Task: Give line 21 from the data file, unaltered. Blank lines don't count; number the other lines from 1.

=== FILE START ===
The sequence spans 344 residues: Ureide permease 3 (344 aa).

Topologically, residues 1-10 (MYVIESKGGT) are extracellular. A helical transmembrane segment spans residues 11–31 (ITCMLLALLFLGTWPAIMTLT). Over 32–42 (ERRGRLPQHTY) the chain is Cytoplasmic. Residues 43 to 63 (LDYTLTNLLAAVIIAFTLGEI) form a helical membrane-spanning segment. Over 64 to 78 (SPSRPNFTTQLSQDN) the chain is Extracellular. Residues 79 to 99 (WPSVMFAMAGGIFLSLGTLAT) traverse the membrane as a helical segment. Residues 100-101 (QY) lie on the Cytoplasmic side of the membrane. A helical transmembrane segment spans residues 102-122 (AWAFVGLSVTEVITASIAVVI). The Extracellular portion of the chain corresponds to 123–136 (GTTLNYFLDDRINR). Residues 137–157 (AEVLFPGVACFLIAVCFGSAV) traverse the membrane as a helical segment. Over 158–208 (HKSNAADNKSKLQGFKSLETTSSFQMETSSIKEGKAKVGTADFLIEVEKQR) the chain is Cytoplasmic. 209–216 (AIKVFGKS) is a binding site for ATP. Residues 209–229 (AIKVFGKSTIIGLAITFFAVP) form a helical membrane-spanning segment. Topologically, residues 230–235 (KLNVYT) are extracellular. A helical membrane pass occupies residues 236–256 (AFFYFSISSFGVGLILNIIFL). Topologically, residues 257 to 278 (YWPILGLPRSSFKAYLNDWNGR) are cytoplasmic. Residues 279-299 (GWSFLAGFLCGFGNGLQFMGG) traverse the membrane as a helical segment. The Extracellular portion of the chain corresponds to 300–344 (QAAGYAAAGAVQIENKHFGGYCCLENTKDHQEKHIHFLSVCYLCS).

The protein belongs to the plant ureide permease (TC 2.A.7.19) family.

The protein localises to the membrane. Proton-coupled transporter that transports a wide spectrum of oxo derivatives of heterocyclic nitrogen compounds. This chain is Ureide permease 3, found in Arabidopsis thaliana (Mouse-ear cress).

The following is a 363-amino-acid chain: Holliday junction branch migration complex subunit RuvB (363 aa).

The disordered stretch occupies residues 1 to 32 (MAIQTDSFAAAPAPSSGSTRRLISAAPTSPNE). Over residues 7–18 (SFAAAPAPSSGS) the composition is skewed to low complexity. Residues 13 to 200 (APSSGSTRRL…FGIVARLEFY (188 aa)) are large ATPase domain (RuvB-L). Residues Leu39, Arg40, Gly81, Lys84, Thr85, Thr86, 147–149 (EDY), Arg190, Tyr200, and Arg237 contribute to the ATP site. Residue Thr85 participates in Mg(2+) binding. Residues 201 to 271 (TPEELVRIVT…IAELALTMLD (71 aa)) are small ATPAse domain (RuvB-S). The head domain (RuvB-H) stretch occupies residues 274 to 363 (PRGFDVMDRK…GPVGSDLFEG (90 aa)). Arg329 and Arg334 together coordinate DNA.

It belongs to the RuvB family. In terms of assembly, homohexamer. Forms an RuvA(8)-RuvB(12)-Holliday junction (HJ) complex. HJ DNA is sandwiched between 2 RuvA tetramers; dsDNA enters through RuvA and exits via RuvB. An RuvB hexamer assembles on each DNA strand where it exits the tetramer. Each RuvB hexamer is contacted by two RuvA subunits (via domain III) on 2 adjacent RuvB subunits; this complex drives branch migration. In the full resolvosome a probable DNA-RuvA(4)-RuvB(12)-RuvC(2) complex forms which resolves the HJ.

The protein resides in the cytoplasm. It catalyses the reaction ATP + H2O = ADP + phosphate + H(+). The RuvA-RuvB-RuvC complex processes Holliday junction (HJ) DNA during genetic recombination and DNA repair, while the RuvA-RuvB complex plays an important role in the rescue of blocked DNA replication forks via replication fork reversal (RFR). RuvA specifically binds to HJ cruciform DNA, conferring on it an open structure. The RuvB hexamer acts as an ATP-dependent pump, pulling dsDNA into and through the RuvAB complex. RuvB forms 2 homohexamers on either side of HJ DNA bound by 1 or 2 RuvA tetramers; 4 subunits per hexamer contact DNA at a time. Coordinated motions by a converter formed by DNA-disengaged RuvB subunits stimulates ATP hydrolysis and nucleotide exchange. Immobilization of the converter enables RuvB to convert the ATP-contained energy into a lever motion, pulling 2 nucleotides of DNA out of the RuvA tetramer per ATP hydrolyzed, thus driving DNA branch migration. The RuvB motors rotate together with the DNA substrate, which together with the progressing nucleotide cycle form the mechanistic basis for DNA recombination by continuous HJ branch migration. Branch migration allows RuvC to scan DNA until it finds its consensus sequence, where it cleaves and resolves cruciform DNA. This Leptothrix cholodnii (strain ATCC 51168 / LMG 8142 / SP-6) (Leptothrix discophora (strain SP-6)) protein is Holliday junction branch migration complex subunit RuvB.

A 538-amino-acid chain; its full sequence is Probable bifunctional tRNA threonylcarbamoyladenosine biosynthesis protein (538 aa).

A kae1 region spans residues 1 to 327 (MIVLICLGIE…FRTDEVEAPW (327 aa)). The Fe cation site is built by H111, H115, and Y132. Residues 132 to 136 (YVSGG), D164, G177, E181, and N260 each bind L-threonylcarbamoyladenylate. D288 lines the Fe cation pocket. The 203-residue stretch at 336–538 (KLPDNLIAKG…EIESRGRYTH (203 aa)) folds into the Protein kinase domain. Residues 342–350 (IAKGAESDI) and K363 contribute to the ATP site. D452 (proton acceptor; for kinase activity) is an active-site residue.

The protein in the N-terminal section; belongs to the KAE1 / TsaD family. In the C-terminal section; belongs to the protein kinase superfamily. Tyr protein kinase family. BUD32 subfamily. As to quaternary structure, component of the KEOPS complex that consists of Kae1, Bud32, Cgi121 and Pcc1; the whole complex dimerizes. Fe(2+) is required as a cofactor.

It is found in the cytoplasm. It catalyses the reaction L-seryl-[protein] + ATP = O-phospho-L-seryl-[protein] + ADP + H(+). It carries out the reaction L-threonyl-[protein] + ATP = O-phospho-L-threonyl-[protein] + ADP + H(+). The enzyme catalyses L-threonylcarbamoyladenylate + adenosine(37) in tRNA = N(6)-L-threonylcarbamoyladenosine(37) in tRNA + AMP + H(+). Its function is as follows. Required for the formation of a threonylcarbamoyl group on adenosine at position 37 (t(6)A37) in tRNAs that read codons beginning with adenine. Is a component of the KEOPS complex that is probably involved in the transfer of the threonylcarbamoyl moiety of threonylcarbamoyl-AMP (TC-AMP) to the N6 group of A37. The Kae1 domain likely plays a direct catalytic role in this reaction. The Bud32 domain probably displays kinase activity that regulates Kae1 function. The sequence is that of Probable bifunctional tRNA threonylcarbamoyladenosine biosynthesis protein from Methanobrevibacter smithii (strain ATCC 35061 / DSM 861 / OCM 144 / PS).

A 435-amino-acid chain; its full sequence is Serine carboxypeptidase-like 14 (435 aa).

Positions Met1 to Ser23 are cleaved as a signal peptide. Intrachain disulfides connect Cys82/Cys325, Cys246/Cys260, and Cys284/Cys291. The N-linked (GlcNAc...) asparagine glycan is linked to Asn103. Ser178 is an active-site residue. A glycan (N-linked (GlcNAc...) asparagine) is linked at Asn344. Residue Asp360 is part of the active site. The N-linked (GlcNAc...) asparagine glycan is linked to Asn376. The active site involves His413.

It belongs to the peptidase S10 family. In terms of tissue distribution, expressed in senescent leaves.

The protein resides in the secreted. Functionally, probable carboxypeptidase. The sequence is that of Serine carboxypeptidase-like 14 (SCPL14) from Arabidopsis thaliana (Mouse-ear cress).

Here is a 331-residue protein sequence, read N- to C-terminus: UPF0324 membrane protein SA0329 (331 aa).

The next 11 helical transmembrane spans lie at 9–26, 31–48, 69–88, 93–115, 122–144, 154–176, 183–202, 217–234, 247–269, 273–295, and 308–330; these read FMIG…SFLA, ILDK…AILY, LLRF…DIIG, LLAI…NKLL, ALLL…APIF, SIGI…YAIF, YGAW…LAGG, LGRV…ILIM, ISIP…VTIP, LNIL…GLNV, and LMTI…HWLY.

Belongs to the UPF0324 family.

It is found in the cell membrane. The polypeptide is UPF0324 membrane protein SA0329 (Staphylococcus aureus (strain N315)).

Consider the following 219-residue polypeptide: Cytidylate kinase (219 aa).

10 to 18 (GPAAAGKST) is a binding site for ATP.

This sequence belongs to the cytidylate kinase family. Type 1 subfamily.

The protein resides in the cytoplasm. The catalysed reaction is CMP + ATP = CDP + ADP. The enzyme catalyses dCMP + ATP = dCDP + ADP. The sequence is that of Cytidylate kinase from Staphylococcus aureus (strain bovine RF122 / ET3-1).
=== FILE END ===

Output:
Consider the following 219-residue polypeptide: Cytidylate kinase (219 aa).